The US government exposed dozens of people’s personal details, including social security numbers, due to an online mishap on a public transparency portal, it emerged this week.
People use the site, operated by the Environmental Protection Agency, as a single go-to source for requesting information from the government. They can submit requests concerning everything from data about criminal cases through to government expenses through the portal. The site then routes information requests through to the appropriate agencies and delivers the results.
Those requesting information may enter sensitive personal data and are even encouraged to do so by government agencies to help service their requests – information such as status on an immigration application or information about criminal cases.
A little too transparent
The problem stemmed from a software bug in the site’s search facility. This allows people to search existing FOIA requests and find out who has requested information about what. These records include personal details that the site normally withholds until the originating agency gives permission to reveal it.
That masking stopped working. Instead, the site began displaying all of the information by default, including sensitive data, effectively rendering it publicly available.
The software glitch meant that sensitive information about individuals, including birthdates, immigrant identification numbers, addresses and contact details were available online. CNN identified at least 80 full or partial Social Security numbers during its research.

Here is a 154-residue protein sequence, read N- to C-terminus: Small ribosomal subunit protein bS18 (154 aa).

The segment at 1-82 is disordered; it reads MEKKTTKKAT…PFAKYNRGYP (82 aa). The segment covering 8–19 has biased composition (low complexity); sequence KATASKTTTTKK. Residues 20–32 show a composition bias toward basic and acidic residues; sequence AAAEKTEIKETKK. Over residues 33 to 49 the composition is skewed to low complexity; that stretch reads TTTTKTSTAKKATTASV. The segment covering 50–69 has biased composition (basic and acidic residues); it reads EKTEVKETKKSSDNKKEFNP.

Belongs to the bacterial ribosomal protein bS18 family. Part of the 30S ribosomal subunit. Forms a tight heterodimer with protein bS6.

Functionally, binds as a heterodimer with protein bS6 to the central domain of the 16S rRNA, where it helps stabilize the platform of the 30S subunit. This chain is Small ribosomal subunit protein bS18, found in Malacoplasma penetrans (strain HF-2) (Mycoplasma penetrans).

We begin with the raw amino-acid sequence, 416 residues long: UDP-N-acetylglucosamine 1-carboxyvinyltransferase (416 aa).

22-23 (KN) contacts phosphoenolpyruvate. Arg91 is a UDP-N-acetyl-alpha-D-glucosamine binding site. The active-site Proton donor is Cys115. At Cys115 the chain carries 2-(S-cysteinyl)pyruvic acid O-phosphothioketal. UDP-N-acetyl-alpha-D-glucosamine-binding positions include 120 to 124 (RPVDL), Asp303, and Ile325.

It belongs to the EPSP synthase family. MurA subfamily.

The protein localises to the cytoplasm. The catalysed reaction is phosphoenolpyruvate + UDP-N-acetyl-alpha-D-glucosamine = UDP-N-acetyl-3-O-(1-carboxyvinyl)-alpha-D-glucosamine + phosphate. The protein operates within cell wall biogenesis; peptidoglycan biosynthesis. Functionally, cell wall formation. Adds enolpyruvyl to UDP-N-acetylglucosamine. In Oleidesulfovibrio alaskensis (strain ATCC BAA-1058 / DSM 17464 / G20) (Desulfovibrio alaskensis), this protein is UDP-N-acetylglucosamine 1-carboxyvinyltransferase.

According to the news site, the masking feature had been working properly until 9 July, when the website upgraded from version 2.0 to version 3.0. This means information would have been publicly available until shortly after reporters from CNN, tipped off by a source, alerted the government.
At that point, FOIA.gov attempted to re-mask sensitive information, but some data needed to remain publicly viewable. Last Thursday, it sent a notice to the relevant originating agencies asking them to review the publicly viewable information on the site to ensure that FOIA.gov was authorized to disclose it.
Exposing data on websites by mistake is becoming a common problem for governments. In August 2016, a security researcher discovered 15GB of voter registration data and other sensitive information on the website of Kennesaw State University, which had a contract with state government to help run its voting system.
In March this year, 7,000 documents were inappropriately downloaded from a provincial freedom of information site in Nova Scotia, Canada, after a programming error left them publicly accessible. Hundreds of them contained sensitive information.
Some mishaps see data exposed on third-party online services. In August, researchers found UK and Canadian government data, including server passwords, exposed on the project collaboration site Trello. Google had indexed them.
Additionally, misconfigured databases have also become common, with exposed MongoDB data proving a popular target for security researchers. In August, 2.3 million Mexican healthcare records were exposed via a MongoDB instance and indexed by IoT search engine Shodan.